Exploring the Principles of Allodoxic Art (in dialogue with Baroness Elsa)

Jenny Brown
Issue
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Abstract It is possible to bring socio-politically engaged practices into the realm of the commons. These practices I have grouped under the umbrella of allodoxic art, a term defined in the first section of this exposition. Allodoxic art provides a way of bringing into focus the social movement struggles that have shaped the discourse across social and environmental justice, embracing the total contribution of individuals’ artistic forms and active citizenship. French sociologist Pierre Bourdieu (1930–2002) recuperates the concept of allodoxia that was first used by the Greek philosopher Plato (427–347 BC) to describe false beliefs arising from misrecognition. The word allodoxia derives from two Greek words allo referring to a mixture, and doxa meaning practices or teachings. An understanding of his use of allodoxia can equip artists with a tool to map pre-allodoxic tactical actions for unfolding allodoxic interventions that target and impact upon privileged space. Such interventions can maintain and expand the commons as embedded policy and programs, rights, and community-led initiatives. The commons are theorised here not merely as a passive legacy, but as a stake to be claimed, insistently and programmatically, as a matter of collective urgency. The commons also refer to lost or new territory claimed for the protection or expansion of rights, on the one hand, and the common good and activism in general on the other. I present several artwork examples that elucidate hegemonic social games, as well as others that demonstrating the connection between allodoxia and hegemony. These may act as access points for artists and intervention participants to understand how allodoxic interventions, as anti-hegemonic behaviour, contribute knowledge and skills to commoning processes. They may also, through the exploration and testing of tactics, help those processes gain traction and develop. These are drawn from the radical performative practice of German-born Baroness Elsa von Freytag Loringhoven (born Else Hildegard Plötz 1874–1927: henceforth Baroness Elsa) and my studio based works. The theorisation of allodoxic art also draws from German political thinker Hannah Arendt (1906–1975), specifically her theoretical work on revolutions, which provides greater understanding of how and why we should take political actions against privileged space. As principles for allodoxic art, this work develops an analytical armature for judging the success of these tactics and to further develop these types of interventions.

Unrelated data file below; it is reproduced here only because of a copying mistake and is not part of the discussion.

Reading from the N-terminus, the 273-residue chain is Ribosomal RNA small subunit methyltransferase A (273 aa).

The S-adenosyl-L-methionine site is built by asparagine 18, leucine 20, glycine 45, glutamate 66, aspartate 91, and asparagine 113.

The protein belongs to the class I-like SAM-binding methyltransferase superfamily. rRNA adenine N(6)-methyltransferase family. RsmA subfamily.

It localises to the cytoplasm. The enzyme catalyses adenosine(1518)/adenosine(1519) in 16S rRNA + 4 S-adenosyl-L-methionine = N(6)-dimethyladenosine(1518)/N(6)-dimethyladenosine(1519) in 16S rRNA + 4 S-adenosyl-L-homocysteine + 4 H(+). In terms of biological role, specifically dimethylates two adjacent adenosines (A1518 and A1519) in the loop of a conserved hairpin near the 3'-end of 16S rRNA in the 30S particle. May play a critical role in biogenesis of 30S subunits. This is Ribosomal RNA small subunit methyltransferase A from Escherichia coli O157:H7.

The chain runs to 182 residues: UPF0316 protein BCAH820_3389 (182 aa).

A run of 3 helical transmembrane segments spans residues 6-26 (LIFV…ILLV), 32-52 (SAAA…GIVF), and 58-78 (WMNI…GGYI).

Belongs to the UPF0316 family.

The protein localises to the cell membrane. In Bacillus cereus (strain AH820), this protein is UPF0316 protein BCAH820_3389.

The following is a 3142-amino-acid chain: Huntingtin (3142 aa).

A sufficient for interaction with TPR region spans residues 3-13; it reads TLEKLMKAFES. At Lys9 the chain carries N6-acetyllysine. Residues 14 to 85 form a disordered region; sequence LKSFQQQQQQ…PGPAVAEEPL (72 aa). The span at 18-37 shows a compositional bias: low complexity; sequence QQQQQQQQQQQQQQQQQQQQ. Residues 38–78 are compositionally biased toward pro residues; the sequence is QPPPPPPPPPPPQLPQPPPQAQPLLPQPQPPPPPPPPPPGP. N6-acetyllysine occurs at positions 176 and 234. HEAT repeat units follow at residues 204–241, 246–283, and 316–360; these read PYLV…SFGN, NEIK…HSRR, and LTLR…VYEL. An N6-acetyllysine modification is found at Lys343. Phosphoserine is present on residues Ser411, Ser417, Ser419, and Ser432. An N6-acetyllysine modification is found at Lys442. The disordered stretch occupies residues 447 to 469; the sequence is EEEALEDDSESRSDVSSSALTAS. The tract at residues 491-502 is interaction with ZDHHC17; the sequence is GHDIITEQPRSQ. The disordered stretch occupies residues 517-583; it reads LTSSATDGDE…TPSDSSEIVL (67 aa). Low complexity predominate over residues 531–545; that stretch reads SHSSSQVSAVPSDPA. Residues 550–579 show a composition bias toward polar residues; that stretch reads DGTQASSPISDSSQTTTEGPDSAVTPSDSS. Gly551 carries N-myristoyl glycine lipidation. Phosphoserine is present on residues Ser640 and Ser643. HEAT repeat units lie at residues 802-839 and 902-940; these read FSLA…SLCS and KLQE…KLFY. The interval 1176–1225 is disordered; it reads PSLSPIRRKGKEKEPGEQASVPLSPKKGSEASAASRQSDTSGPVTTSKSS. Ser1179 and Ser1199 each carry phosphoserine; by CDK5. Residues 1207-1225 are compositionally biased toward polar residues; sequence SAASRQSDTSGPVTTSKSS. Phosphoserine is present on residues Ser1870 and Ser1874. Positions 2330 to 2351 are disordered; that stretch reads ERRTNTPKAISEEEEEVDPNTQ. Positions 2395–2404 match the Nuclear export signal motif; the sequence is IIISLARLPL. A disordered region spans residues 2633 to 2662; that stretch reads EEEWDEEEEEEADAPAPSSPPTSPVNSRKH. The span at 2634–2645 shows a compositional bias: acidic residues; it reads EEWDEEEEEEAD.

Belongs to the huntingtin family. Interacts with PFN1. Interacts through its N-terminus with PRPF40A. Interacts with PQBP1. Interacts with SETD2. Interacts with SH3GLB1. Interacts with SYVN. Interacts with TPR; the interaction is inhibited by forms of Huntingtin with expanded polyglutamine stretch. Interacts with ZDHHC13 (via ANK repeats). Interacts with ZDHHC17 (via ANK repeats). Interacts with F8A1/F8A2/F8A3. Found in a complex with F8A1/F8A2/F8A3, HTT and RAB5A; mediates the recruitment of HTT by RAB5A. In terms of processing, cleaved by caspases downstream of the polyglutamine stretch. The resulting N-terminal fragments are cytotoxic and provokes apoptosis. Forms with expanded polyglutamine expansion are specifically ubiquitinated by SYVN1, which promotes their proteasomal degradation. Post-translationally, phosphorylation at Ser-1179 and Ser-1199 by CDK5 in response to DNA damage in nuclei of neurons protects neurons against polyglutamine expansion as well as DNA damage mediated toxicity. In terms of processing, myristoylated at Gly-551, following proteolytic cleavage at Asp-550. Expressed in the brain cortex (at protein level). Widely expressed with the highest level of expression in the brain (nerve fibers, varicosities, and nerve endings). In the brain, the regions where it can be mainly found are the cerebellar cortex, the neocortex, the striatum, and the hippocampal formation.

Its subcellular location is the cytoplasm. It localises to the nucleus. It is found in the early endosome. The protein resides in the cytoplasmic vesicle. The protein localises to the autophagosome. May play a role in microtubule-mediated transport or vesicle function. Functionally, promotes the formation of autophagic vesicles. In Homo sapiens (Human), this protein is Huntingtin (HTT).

OPEN EXPOSITION